Mike and I worked largely independently, although we helped each other out with a few things along the way, and we liaised where there would be crossreferences between our chapters.
I structured my schedule so that each 25% chunk would have a mixture of easy and hard chapters in it. As is often the case, the ones I thought would be easy turned out to be hard and vice versa, but I modified the plan as I went so I could deliver 25% of the book at each deadline, although the chapters did not necessarily make up a continuous sequence. I created example programs too that would demonstrate what the Raspberry Pi could do with Scratch and Python. I wanted to avoid recreating anything else that was already out there, so I did a bit of research to see what other books had used as examples and came up with something different.
I was surprised that although there were a lot of guidelines on formatting, there were very few guidelines on the writing style of a For Dummies book. The series name has always struck me as a bit of an in-joke with its readers, because if someone really was a dummy, they wouldn't be able to learn how to program, or any of the other cool but challenging things the series covered. The style, though, is friendly and direct, and my experience writing other Wiley books for beginners meant that the copy edits I received were minimal.
There was also a technical editor, Paul Hallett, who reviewed the copy and tested everything worked as we'd written it. You can read more about Paul's experience on the book here.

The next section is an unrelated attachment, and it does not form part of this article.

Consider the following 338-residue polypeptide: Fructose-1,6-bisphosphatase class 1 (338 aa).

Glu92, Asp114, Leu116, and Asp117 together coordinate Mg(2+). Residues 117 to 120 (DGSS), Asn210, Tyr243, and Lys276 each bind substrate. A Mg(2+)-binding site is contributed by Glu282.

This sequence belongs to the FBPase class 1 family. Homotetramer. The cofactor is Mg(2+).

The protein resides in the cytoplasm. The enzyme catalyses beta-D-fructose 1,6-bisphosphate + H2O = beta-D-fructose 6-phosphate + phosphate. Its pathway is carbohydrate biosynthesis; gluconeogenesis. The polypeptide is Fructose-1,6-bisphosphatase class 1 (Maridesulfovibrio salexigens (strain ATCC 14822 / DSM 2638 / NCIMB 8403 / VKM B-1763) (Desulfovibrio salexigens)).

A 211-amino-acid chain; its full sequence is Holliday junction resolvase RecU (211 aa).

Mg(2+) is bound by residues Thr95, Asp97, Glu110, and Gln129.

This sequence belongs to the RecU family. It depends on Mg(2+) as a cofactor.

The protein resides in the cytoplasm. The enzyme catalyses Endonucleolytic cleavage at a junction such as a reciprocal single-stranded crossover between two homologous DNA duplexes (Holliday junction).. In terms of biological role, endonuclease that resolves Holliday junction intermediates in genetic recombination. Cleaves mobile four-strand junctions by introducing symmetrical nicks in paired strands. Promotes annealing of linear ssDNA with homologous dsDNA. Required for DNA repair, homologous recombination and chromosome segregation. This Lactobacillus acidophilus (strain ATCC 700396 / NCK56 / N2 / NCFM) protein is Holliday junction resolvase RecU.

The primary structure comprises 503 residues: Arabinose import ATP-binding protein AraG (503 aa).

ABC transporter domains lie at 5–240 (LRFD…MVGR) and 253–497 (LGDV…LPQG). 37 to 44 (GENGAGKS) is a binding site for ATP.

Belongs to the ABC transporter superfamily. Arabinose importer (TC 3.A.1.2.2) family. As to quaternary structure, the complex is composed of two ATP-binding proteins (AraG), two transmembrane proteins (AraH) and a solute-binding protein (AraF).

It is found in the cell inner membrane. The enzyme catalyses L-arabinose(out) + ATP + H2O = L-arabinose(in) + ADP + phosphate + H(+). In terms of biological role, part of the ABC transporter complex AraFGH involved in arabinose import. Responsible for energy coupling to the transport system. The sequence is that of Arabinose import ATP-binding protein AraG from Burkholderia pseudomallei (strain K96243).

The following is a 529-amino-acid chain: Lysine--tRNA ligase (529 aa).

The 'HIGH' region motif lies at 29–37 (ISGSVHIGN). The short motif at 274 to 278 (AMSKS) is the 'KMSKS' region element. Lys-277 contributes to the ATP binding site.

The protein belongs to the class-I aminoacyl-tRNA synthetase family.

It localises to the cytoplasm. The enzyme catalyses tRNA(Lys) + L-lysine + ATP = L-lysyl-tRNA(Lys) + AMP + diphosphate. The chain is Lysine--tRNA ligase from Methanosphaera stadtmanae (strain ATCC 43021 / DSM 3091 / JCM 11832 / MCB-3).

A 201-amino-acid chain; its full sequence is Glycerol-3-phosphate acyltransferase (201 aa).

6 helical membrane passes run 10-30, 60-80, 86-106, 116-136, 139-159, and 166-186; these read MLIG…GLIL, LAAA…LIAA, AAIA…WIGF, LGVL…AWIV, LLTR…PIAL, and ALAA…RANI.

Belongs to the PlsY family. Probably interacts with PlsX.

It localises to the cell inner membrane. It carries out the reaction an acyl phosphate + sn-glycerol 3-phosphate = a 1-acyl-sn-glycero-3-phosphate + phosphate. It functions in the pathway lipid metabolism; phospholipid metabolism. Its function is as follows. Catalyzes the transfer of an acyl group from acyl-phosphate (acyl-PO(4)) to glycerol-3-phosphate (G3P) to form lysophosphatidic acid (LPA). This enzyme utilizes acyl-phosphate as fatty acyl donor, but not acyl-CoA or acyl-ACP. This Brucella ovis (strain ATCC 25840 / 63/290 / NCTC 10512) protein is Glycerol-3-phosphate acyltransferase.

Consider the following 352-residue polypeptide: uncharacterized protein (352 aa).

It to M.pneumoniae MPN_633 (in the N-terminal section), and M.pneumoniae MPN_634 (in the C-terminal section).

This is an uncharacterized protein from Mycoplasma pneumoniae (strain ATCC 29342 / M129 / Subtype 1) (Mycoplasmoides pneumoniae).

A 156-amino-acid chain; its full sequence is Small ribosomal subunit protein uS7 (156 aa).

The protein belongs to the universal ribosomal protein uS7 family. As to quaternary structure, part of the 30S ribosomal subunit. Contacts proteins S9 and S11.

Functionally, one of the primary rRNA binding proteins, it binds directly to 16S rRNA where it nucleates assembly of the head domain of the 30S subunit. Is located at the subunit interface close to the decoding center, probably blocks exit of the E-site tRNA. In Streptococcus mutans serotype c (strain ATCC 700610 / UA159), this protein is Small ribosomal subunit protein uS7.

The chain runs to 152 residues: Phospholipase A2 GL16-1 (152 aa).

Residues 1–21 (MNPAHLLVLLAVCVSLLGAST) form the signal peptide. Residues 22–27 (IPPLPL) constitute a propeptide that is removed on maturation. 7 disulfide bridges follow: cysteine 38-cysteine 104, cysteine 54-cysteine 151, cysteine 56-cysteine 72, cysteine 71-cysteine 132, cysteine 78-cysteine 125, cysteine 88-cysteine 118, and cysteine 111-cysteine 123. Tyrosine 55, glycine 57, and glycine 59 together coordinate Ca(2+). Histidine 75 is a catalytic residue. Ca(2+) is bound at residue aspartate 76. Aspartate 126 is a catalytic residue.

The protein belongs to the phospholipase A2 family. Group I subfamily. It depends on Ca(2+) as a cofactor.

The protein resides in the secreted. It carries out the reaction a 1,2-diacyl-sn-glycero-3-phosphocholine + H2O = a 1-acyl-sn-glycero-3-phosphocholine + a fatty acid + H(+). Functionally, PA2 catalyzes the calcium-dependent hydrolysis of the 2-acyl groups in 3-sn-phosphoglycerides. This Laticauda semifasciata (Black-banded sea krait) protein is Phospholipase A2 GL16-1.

After all the copy had been submitted, we entered what's known as author review. During this process, I received the edited documents back to clarify any queries and check that the text remained accurate during editing.
I later received the page proofs to review, which was an opportunity to make sure that everything had been laid out correctly.
Publication and promotion
The finished book has the high production values you would expect, and looks great in print and in ebook.
After publication, I worked with the publicity and marketing teams at Wiley to spread the word about it. They did a great job of alerting press to it, sending out review copies, and getting press coverage. I came up with ideas for a couple of promotional free gifts, a paper case for the Raspberry Pi and a 74-page sample of carefully selected chapters that introduce the book and showcase its style, and the design and marketing teams at Wiley did a great job of putting these together. I also spent some time creating a Facebook page, writing a Q&A, and lining up some reviews and blogger relations.
The book did take over my life for about six months, but the result has been wonderful. I'm proud of the finished result, and delighted with the feedback I've had from people about how it's helping them to learn new skills. I enjoyed learning all about the Raspberry Pi and picked up some great new research and writing skills along the way.